Smartwatch app trial for traffic alerts starts in Finland
Researchers are hoping that their software will be able to provide concise information regarding complex situations.
While traffic apps have been available for smartphones for some time now, when it comes to providing that same feature through a smartwatch app, there are far greater challenges, if only because of the tiny size of the screen.
The goal is to be able to provide useful assistance regardless the complexity of a traffic snarl.
Beyond the size of the screen, the reason that everything needs to be greatly simplified is that if people are going to be wearing a smartwatch while behind the wheel, so they cannot be using these wearable technology devices in a way that will cause a dangerous distraction. This means that the tech must be accessible, customizable, and readable without having to spend any real amount of time focusing on the screen or changing the settings. Finish researchers are now demonstrating a way for this to occur in a practical way for real life situations.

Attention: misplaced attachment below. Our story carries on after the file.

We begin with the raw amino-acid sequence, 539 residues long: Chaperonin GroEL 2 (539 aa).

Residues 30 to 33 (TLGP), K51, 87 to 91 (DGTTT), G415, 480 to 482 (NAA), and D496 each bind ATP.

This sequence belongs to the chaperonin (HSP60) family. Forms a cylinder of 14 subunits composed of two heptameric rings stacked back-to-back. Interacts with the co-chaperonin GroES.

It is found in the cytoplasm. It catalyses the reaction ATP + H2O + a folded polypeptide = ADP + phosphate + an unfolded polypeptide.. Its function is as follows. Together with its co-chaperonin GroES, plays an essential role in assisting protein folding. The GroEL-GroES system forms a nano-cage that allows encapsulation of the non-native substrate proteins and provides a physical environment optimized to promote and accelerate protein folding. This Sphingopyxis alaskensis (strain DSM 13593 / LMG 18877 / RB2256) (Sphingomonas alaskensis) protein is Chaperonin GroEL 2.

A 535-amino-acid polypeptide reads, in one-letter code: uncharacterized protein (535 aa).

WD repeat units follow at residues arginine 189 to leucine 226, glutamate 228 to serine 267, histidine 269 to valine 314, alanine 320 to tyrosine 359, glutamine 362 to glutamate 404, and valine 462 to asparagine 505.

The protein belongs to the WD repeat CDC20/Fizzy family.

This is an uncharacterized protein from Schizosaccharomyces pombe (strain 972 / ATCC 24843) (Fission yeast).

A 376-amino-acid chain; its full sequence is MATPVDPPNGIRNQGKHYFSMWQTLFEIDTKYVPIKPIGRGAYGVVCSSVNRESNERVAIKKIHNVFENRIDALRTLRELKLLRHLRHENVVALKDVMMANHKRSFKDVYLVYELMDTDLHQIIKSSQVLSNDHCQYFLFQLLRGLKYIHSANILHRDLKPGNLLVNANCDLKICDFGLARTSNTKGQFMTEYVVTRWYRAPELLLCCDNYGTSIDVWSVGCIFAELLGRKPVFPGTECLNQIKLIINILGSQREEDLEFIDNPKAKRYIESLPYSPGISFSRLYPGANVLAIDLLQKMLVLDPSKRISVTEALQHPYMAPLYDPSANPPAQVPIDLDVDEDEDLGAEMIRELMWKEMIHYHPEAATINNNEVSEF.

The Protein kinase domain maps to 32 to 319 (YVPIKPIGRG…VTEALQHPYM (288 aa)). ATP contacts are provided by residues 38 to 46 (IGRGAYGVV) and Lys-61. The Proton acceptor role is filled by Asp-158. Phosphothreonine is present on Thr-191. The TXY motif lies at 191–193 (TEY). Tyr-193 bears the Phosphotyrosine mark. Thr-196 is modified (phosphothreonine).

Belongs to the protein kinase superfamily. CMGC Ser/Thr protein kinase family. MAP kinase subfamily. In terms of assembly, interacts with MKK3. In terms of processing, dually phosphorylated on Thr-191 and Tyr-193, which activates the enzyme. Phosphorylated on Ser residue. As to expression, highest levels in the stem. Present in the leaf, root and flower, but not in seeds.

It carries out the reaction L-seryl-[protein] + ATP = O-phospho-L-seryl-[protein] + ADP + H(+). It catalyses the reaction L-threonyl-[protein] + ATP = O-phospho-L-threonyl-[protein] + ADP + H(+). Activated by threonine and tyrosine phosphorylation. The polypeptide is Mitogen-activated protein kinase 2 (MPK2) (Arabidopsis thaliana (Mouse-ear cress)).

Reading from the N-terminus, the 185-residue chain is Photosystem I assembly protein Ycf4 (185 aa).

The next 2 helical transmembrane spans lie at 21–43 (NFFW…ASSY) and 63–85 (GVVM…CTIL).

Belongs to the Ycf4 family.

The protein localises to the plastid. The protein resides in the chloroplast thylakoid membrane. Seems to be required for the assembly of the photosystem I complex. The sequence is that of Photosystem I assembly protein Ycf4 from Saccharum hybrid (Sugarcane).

The smartwatch app is being tested by a team of researchers from the VTT Technical Research Centre.
These apps for wearable technology are meant to bring together social communication tools with speech recognition, into a simple looking display that will depict traffic information in an intelligent and non-distracting fashion.
The application is being tested in Helsinki, the capital of Finland through a “Park&Ride” app that has been designed for wearables. Within those tests, it was found that this method was even more effective than navigation over smartphones.
The information that is available through the wearable technology application provides drivers with quite a bit of information, such as whether a level rail crossing now has a train that is approaching. This will alert drivers nearby, or will allow the first driver to dictate a message so that other road users that are nearby will be warned that the train will be coming and that there will be a delay at the crossing.
The researchers concluded that this process will allow for messages to be safely spread in a non-distracting way through the smartwatch app more quickly than would be possible through a traditional mobile application.